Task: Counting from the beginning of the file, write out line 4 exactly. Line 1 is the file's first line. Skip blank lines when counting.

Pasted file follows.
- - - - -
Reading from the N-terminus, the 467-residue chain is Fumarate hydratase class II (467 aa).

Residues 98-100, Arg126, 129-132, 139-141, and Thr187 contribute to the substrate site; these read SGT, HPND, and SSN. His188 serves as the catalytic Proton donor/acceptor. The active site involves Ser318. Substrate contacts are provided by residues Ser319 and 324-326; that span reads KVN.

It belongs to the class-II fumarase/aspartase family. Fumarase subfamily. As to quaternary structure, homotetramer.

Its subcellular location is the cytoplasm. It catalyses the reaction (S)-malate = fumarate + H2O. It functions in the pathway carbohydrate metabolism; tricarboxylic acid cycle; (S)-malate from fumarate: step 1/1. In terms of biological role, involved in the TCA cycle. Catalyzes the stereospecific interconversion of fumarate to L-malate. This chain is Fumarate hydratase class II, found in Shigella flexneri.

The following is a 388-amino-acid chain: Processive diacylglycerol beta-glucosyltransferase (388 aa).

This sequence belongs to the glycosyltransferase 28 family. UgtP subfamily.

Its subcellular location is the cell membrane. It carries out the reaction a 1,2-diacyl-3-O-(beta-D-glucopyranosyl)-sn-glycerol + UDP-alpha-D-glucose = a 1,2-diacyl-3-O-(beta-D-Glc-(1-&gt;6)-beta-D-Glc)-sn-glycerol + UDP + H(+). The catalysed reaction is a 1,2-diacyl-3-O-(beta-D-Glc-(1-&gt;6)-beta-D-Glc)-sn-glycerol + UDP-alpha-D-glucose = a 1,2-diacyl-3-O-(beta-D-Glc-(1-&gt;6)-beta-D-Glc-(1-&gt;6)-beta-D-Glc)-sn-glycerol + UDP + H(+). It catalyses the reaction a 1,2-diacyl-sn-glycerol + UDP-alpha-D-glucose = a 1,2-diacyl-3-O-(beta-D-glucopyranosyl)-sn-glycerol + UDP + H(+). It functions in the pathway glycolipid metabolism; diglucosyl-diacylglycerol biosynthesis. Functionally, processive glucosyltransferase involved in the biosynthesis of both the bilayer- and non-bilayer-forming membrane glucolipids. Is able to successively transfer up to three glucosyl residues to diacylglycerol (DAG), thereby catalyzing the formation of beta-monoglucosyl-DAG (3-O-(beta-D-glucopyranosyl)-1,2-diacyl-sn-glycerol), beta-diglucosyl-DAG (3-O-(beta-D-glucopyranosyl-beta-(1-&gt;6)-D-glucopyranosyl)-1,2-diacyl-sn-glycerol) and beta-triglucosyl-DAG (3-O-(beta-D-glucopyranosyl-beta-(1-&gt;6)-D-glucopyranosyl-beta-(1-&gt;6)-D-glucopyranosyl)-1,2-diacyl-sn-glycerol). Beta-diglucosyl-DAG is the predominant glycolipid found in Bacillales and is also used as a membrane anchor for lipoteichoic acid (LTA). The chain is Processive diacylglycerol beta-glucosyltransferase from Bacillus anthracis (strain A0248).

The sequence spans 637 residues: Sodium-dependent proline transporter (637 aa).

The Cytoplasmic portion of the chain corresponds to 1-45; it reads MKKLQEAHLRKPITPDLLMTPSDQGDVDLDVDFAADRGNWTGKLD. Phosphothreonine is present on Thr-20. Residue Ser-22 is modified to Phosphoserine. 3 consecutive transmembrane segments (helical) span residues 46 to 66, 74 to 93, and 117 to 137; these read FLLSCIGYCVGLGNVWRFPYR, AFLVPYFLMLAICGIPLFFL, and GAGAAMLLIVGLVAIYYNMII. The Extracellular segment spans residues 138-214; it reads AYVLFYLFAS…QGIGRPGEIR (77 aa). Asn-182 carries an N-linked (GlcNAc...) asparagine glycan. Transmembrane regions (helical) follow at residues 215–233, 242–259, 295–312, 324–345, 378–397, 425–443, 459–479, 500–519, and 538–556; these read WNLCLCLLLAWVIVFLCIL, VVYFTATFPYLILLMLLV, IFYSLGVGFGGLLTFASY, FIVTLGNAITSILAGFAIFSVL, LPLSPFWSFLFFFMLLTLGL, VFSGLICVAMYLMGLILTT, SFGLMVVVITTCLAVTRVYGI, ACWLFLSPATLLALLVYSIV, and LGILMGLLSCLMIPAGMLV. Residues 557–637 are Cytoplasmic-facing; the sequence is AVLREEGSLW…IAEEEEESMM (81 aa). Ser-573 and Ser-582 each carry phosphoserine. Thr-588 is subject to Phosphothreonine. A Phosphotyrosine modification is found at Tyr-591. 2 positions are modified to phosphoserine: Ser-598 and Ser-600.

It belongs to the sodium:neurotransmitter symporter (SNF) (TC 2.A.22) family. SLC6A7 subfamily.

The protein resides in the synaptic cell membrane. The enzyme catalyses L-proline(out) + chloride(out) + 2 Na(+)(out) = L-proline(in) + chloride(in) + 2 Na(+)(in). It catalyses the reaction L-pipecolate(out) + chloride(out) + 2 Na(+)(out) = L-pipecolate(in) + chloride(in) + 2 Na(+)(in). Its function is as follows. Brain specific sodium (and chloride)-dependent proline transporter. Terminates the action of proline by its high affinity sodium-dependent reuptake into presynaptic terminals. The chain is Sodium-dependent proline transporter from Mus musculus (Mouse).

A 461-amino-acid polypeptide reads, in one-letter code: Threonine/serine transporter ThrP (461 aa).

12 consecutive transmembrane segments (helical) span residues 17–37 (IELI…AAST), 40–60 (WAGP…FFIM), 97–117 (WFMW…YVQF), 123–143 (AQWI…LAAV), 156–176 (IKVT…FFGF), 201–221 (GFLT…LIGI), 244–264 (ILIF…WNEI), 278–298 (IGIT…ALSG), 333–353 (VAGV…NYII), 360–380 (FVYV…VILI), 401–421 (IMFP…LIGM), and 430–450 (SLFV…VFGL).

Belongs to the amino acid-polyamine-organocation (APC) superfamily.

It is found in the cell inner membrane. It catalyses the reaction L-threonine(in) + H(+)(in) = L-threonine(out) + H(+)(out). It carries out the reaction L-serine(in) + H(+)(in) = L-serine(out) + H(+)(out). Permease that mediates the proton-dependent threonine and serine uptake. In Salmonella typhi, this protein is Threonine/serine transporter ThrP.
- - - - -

Its subcellular location is the cytoplasm. It catalyses the reaction (S)-malate = fumarate + H2O. It functions in the pathway carbohydrate metabolism; tricarboxylic acid cycle; (S)-malate from fumarate: step 1/1. In terms of biological role, involved in the TCA cycle. Catalyzes the stereospecific interconversion of fumarate to L-malate. This chain is Fumarate hydratase class II, found in Shigella flexneri.